Outside of dance music, Sam Shackleton isn’t quite the household name the aforementioned form would have him be, but even beyond the British producer’s ties to rarified strands of bass music he’s become a shorthand for an oily shade of taciturn, world music-informed beat-oriented weirdness. On their mega-long debut earlier this year, London dubstep collective, LHF, sounded like they’d stumbled across Shack in Dubai and Demdike Stare might be scary, but Shackleton sounds like he’s been to West Africa while the British duo has only had nightmares about it. 2010’s Three EPs served as a hard-lined, spiderweb-meeting-at-the-middle, Shack-purified debut and last year’s excellent collaboration with Pinch, simply titled Pinch & Shackleton, helped massage Shackleton’s aesthetic touchstones into something altogether approachable; as if Rob Ellis had been helping the Berlin-resident with some assimilation initiative to come out of whatever darkened, tangled mystical hovel he usually resides to smile at all the shiny people (without too much success, thankfully).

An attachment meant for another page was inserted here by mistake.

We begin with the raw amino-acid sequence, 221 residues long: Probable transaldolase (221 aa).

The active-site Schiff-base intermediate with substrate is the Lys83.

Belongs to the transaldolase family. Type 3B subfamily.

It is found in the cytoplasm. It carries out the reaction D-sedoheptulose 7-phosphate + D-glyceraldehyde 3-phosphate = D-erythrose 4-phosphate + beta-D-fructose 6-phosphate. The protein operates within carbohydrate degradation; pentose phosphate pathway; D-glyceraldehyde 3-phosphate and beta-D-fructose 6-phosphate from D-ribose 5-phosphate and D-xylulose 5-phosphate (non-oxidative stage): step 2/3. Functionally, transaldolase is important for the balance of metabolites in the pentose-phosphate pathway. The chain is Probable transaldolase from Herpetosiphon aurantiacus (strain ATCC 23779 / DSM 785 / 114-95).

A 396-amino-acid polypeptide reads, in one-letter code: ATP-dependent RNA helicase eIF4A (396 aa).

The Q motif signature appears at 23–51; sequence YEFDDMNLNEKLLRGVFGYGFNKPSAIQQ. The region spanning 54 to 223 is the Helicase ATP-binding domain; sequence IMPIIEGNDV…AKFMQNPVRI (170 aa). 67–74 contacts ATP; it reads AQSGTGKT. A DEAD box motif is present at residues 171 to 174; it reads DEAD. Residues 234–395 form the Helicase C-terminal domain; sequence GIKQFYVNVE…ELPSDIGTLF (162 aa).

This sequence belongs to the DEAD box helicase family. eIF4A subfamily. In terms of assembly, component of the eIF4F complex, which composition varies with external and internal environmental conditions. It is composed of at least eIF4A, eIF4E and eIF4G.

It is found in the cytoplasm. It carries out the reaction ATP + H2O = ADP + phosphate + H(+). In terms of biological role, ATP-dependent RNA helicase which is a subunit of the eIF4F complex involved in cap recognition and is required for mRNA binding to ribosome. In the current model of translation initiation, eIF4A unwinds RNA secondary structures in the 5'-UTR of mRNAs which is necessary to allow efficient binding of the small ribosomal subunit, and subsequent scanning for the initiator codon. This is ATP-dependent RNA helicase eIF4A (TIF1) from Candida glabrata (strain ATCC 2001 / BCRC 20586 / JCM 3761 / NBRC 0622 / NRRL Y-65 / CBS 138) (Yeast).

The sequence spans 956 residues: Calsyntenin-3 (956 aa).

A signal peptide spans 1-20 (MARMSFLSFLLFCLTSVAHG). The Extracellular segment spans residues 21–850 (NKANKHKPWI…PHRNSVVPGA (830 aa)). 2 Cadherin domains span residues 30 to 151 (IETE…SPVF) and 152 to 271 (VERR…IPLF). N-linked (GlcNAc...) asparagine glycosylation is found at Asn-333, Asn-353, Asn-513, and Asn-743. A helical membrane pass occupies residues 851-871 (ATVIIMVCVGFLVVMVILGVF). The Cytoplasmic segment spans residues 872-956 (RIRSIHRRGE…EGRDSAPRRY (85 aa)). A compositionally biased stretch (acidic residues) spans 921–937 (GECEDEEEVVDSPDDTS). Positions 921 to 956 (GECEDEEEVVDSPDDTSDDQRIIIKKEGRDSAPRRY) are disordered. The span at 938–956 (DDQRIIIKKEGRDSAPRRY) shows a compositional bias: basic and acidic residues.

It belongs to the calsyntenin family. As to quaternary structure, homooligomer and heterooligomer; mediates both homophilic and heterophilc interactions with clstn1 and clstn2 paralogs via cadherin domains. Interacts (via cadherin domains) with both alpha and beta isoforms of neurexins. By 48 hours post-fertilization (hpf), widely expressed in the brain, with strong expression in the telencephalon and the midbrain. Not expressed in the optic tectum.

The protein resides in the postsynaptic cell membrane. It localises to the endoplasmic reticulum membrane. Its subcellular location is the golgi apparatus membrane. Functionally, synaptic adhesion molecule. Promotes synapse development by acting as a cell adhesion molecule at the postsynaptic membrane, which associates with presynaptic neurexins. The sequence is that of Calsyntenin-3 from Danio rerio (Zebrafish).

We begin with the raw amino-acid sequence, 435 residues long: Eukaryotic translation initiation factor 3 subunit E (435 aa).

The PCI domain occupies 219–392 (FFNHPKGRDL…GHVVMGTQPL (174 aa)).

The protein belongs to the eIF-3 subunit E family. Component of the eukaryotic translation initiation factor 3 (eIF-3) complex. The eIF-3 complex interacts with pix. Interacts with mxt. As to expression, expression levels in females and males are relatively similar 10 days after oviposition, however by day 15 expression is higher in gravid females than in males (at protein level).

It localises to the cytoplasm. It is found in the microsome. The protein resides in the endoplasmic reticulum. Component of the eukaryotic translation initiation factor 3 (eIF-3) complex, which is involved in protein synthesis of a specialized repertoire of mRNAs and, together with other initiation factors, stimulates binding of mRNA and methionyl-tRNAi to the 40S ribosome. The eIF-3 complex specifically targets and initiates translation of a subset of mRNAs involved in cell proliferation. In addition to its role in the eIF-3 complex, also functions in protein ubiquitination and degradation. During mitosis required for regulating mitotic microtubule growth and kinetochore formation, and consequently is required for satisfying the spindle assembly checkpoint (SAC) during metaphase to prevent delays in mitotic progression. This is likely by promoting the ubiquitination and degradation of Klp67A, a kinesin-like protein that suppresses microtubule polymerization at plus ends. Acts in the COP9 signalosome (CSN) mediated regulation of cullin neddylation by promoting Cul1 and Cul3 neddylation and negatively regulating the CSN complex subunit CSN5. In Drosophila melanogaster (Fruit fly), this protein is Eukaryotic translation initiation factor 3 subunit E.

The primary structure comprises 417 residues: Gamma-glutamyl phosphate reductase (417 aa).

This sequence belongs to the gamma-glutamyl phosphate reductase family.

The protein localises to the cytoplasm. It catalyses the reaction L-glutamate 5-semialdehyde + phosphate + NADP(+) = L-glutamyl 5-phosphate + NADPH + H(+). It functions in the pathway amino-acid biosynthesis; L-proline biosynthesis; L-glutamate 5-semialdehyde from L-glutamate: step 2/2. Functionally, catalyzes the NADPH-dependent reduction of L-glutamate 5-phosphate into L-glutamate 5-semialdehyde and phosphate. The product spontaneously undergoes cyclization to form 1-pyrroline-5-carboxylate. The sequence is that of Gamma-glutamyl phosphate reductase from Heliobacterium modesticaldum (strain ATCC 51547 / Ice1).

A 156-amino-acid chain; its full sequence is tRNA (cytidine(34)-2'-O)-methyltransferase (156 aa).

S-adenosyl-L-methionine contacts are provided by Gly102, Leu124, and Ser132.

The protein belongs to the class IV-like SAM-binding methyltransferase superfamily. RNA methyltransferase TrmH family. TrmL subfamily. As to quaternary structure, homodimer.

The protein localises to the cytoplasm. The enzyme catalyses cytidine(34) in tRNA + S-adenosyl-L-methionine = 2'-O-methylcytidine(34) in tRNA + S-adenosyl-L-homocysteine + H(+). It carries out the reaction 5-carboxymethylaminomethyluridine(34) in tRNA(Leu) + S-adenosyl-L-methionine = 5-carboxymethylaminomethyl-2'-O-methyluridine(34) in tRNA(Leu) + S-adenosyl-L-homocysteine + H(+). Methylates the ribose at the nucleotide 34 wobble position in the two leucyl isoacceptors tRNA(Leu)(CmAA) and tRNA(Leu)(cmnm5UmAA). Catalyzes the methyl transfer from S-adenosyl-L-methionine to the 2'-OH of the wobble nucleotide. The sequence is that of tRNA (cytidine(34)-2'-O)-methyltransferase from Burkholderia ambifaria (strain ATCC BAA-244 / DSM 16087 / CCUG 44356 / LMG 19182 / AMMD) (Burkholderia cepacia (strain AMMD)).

Music For the Quiet Hour/The Drawbar Organ EPs box set adds to the flagship material released on Shackleton’s own label, Woe to the Septic Heart, from earlier this year with three new 12″s forming their own ten-track, hour and ten minute bushwhack chronicle (The Drawbar Organ EPs) while supplying another self-contained, conceptually-minded sixty minutes (Music For The Quiet Hour). Both ends of the set are Shackleton, but Shackleton in an overzealously exploratory yet patiently methodical mood. No one’s ever called Shack economic in regard to track lengths, but Drawbar boasts an 11-minute cut while Quiet Hour builds up to its longest 21-minute one. It’s probably best to approach Quiet Hour and Drawbar as their own separate documents. They do share cool, low-lit, sparsely populated atmospheres, but each works within its own preconceived conceptual perimeters and Quiet Hour is a much more experiential and ambient affair.